IE 11 Not Supported

For optimal browsing, we recommend Chrome, Firefox or Safari browsers.

Avoiding the Hazard by Not Acquiring the Land

Per the norm, no one was thinking about hazards when we got Texas and California.

Jerry Quinn points out an interesting fact when it comes to America and hazards. As our land was explored and new sections of the continent were included in the United States, no one was thinking about all the risks and hazards associated with those new lands. 

I expect early colonists knew about storms, but not hurricanes. Earthquakes, while mentioned in the Bible, were not something anyone was thinking about when California, or the Northwest Territories were added (Oregon and Washington states). 

The lesson for today is be careful where you live or choose to move to. While "all hazards" cannot be avoided, many can be based upon the individual location, especially when it comes to flooding and landslides. 

Still, people love being by the water and enjoying the view, until — water is coming into your home or the house is now at the base of the hill instead of being on top of the hill.  

"Eric, Hazards abound and have since 1776. Historical decisions, purchases and wars were the first US land use decisions. We continue with the sunk costs and unintended consequences of those actions. The original 13 are targeted by hurricanes and even earthquakes. We bought all of the inherent hazards which came with the Louisiana Purchase of 1803. Texas 'agreed' to join the United States in 1846 then spun off some territory which became 5 other states in 1850. A war with Mexico resulted in California becoming a part of the United States in 1848. The US 'bought' into all of the hazards of California with statehood in 1850. 'We' knowingly bought the dirt and the hazards.

“We” legislated major land use decisions: Railroad expansion acts (1862 through 1865). The Homestead Act of 1862. The Hatch Act of 1887. The dirt and all its hazards were present and we encourage development and residency.

Governmental service expansion continues unabated. Also continuous is the interminable string of partial or unfunded mandates. No state or any of its political subdivisions has the luxury of rejecting federal assistance even when its partial. Some states are 'donors' others are 'receivers' of net taxpayers’ funds massaged through Congress & the US Treasury.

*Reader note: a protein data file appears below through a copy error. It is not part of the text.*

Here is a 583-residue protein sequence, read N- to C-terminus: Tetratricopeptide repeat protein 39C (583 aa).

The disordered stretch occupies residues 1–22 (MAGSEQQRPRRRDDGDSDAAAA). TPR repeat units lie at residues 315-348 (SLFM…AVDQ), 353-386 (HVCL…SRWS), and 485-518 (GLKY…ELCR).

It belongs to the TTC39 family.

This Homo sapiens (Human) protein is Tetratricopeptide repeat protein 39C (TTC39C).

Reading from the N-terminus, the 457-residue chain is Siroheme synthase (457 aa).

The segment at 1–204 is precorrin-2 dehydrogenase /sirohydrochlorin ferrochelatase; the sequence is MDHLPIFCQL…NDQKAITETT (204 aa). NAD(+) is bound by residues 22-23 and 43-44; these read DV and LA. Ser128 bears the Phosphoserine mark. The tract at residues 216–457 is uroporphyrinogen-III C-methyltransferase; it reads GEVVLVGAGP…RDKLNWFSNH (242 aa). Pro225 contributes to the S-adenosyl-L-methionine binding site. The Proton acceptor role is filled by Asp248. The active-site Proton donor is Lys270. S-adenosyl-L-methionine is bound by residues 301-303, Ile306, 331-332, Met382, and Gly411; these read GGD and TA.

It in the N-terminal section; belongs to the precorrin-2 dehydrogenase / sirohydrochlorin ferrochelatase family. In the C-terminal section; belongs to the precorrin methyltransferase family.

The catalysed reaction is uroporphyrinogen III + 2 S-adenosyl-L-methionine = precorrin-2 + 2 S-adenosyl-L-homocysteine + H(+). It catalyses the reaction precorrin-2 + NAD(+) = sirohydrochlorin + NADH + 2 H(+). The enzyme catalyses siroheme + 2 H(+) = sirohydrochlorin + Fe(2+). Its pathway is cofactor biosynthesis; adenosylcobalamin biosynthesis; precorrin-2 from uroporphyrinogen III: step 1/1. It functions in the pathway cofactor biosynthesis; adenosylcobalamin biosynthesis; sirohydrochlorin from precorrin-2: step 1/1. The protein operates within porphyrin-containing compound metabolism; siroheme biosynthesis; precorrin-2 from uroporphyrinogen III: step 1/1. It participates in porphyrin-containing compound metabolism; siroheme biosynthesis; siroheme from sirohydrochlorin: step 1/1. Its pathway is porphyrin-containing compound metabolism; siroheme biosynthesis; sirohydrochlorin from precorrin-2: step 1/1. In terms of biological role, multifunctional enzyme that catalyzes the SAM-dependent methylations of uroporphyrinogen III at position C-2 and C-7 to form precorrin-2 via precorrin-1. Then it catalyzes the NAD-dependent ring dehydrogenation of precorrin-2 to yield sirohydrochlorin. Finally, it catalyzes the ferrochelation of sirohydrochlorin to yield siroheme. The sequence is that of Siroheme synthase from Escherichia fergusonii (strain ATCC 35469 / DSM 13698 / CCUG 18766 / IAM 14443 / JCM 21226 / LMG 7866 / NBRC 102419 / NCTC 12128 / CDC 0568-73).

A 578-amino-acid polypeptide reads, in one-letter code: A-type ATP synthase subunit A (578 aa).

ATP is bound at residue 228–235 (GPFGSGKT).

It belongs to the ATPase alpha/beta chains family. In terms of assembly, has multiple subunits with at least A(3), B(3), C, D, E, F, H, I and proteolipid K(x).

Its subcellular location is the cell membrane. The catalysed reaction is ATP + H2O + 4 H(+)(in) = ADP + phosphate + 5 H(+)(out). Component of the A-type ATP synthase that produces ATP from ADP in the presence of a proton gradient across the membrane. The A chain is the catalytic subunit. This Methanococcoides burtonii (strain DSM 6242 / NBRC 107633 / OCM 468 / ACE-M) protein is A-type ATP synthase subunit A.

We have met the enemy and it is us. I know of no 'Hazard-free' zones available to move to!

Populations increases, life complexity increases, supply chain reliance is increasingly tenuous or vulnerable.

Are the sunk costs of history coupled with the pace of modern life reaching the point of diminishing returns? Will any level of increased preparedness or resiliency investment prevent future mega disasters? Recall that the annual EMPG performance report commissioned by NEMA and IAEM has consistently documented that FEMA participates in less than 2% of state and local government major emergencies and disasters. It will take great political courage to invest more in preparedness and resiliency. The need is apparent but have we painted ourselves into an event corner we cannot overcome? And I am an Optimist.

Mr. Wendelbo’s article might be considered frightening. The Caribbean islands hurricane devastation will happen elsewhere and are a lesson on betting that it won’t happen on my watch so we can just ignore maintenance of our infrastructure, blame others for our mistakes and HOPE to get bailed out. Congress, probably unavoidably, has indicated that you just may be 'rewarded' in catastrophic events.

Legislative fantasy — make all hazards insurance premiums based upon actuarial determined risk across all states and make the premiums a tax credit."

This last item on insurance only makes sense, thus it will not be done politically as long as we can continue to borrow ourselves out of disasters. 

Eric Holdeman is a contributing writer for Emergency Management magazine and is the former director of the King County, Wash., Office of Emergency Management.